Recurrent hamstring injuries are a major problem in sports such as football. The research followed a professional footballer who had sustained five hamstring injuries.

Liverpool’s doctors and physiotherapists successfully used a seven point programme which included Dru Yoga. The player started regular sessions of yoga-based stretching and relaxation with a qualified Dru yoga instructor. These consisted of Dru fascial warm-up techniques; intense hamstring and low back stretches; guided Dru relaxations and Dru breath training (techniques to improve lung capacity, stamina and to activate the relaxation response through the body). Sessions were undertaken for 60 min twice per week. The player soon reported subjective improvement in his hamstring freedom.

Dru Yoga is shown to be effective in the treatment and management of low back pain and stress, and is known for being a particularly safe style of yoga.
Previous studies on the effectiveness of Dru Yoga for stress in the workplace and back pain, were published in the Scandinavian Journal of Work and Environmental health and the Journal of Occupational Medicine, and these were cited in this recent article.

Dru Yoga is a graceful and potent form of yoga, based on flowing movements, directed breathing and visualisation. With its foundations set firmly in ancient yogic tradition, Dru works on body, mind and spirit—improving strength and flexibility, creating core stability, building a heightened feeling of positivity, and deeply relaxing and rejuvenating your whole being.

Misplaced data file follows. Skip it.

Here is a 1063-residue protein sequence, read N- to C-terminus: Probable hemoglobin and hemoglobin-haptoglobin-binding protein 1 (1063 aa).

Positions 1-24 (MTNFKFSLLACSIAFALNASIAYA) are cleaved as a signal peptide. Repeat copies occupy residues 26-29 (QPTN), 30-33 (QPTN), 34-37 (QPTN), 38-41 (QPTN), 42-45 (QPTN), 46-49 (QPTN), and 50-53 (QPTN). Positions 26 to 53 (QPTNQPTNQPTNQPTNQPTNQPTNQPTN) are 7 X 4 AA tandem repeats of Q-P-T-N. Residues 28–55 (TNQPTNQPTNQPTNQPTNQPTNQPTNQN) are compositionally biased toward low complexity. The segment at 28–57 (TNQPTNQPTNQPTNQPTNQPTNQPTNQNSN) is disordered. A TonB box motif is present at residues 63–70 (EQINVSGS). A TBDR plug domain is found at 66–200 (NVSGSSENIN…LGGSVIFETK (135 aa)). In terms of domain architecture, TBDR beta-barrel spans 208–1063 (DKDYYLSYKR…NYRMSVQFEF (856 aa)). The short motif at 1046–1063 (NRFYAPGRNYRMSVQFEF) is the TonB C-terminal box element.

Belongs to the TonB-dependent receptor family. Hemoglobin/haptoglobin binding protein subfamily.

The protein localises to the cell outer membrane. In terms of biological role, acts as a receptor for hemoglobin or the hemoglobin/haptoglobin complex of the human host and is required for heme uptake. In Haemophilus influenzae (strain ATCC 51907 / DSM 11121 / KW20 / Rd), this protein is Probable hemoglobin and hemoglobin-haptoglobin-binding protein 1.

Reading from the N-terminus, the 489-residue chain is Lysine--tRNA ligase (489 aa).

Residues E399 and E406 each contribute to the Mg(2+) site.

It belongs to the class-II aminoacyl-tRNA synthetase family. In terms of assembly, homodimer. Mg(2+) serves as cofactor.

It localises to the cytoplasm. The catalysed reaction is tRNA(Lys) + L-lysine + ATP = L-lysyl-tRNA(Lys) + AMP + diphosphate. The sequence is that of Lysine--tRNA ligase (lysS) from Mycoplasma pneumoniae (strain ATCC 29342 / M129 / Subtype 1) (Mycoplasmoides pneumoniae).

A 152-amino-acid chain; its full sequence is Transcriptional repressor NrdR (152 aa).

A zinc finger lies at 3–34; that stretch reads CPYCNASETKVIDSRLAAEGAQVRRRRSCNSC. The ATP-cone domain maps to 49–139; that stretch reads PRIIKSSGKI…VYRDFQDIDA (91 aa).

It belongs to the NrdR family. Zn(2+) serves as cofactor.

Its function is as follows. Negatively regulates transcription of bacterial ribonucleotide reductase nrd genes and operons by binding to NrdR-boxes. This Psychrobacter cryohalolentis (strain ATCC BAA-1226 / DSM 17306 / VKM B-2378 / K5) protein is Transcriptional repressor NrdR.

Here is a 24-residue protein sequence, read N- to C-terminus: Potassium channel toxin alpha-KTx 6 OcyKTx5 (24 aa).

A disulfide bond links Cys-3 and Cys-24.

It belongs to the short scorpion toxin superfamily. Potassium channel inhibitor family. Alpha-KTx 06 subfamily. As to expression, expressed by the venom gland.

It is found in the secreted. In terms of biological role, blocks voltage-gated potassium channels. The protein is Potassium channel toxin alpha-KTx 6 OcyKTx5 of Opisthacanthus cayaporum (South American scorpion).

Designed to be practised by people of all abilities, all fitness levels and all age groups, Dru is a style of yoga that can be quickly dipped into or learnt in more depth over a lifetime. Dru Yoga classes are available in the UK, Ireland, The Netherlands and across Europe, Australia and Canada. Short Dru Yoga retreats and yoga holidays in these countries are also very popular. The Dru Yoga teacher training course, which is necessary to teach this safe, therapeutic style of yoga, is available in many countries. Visit druworldwide.com for more details.

Read the original article: http://m.bjsm.bmj.com/content/early/2013/01/14/bjsports-2012-091400.full

Dru Yoga reduces back pain and stress: http://occmed.oxfordjournals.org/content/early/2012/09/24/occmed.kqs168.abstract

Top 10 cures for winter blues

Top 10 cures for winter blues by Jane Clapham

Just in case all the snowy weather is getting to you – have courage! During the winter months it’s even more important than ever to keep up a regular practice of yoga – but even a few moments daily will help too. Here are my top 10 tips for a few nourishing treats which don’t cost the earth, but will help keep you feeling happy even when it’s cold outside again.